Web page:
Citizen scientists help protect Barrier Reef


Fitzroy Island Resort, off Cairns, is offering guests the chance to help care for injured turtles and assist with monitoring the Great Barrier Reef.

Fitzroy Island Resort marine biologist Laura Pederson with a coral-eating drupella snails.
Fitzroy Island Resort marine biologist Laura Pederson with coral-eating drupella snails.

Chief Executive Officer Glen Macdonald said the launch of the Fitzroy Island Resort Marine Conservation Program coincided with the property’s recent Eco Certification with Ecotourism Australia.

“Fitzroy Island Resort Master Reef Guide and marine biologist Azri Saparwan has created the program as part of the resort’s ongoing support for the two not-for-profit organisations that undertake conservation activities on Fitzroy Island,” he said.

“This full-day tour is the first opportunity for guests to go behind the scenes at the Cairns Turtle Rehabilitation Centre to help care for the sea turtles and to assist with the Reef Restoration Foundation’s coral restoration work.”

Mr Saparwan said guests could get involved by cutting up food to feed the turtles and cleaning the tanks at the Cairns Turtle Rehabilitation Centre.

Participants will also contribute by getting in the waters off Fitzroy Island.

“They will assist with the centre’s research into the local sea turtle population by identifying the turtles they see when they are snorkelling at the front of the resort in Welcome Bay,” he said.

“If someone discovers a new turtle, they will have the honour of naming it.

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“Participants will then be taught how to identify and remove the coral-eating drupella snail before snorkelling over the sites where the Reef Restoration Foundation has planted corals grown in Australia’s first offshore coral nursery at Fitzroy Island.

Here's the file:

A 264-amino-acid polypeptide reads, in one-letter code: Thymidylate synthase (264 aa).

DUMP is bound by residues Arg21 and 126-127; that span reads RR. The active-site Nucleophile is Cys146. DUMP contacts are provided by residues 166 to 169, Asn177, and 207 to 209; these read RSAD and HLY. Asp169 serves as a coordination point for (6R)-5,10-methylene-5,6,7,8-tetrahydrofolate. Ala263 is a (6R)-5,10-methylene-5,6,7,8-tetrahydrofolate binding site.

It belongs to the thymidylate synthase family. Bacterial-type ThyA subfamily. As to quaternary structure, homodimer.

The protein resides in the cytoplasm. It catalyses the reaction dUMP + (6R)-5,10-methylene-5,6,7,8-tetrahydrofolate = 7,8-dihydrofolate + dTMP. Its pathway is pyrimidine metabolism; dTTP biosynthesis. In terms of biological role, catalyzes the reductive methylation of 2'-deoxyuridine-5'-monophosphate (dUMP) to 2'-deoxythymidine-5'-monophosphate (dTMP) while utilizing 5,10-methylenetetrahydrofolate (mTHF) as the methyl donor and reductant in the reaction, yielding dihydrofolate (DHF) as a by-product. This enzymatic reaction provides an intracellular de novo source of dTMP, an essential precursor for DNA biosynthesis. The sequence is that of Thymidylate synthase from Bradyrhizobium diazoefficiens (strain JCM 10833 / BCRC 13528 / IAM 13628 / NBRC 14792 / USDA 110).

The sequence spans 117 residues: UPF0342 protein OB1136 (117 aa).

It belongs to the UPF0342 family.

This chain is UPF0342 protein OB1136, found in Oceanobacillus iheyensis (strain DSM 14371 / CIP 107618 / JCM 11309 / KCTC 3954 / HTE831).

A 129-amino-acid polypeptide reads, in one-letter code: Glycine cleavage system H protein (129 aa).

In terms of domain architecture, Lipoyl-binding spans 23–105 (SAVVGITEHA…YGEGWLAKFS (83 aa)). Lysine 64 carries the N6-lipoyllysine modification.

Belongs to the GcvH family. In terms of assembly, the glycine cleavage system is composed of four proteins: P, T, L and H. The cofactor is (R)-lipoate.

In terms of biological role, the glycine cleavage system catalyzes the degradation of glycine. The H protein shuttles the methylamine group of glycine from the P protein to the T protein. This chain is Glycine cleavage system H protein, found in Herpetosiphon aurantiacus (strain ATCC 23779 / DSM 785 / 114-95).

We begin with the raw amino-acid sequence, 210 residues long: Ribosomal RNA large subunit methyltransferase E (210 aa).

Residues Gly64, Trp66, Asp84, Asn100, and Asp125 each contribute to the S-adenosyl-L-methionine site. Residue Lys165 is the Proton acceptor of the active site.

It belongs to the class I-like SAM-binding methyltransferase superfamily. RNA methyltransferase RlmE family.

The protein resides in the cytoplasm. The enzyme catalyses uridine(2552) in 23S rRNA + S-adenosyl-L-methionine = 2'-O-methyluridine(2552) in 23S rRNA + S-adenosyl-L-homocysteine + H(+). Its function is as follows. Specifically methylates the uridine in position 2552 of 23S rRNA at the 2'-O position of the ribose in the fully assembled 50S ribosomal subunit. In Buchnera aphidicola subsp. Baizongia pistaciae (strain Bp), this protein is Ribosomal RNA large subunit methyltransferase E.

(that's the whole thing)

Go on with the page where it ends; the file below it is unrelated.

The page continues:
“They will also undertake an Eye on the Reef survey identifying the corals and marine life seen while snorkelling to inform the Great Barrier Reef Marine Park Authority.”

The Marine Conservation Program operates on Mondays from 9am–4pm for guests aged 16 years and older.

The $199 fee includes lunch, refreshments, snorkel gear and a donation to the Cairns Turtle Rehabilitation Centre. The program is part of the Federal Government’s Tourism Industry Activation and Reef Protection initiative.

Children can do a half-day tour with a marine biologist through the Junior Marine Biologist Program.

The Wet Session for children who are confident swimmers aged 10 and over includes snorkelling, the Eye on the Reef survey, fish feeding and water quality testing.

It operates on Sundays from 9.30am–12.30pm and costs $65.

The Dry Session for ages five to 10 includes beachcombing, fish feeding, water quality testing and marine-themed crafts on Saturdays from 9.30am–12.30pm and costs $45.

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The information in this article has been prepared for general information purposes only and is not intended as legal advice or specific advice to any particular person. Any advice contained in the document is general advice, not intended as legal advice or professional advice and does not take into account any person’s particular circumstances. Before acting on anything based on this advice you should consider its appropriateness to you, having regard to your objectives and needs.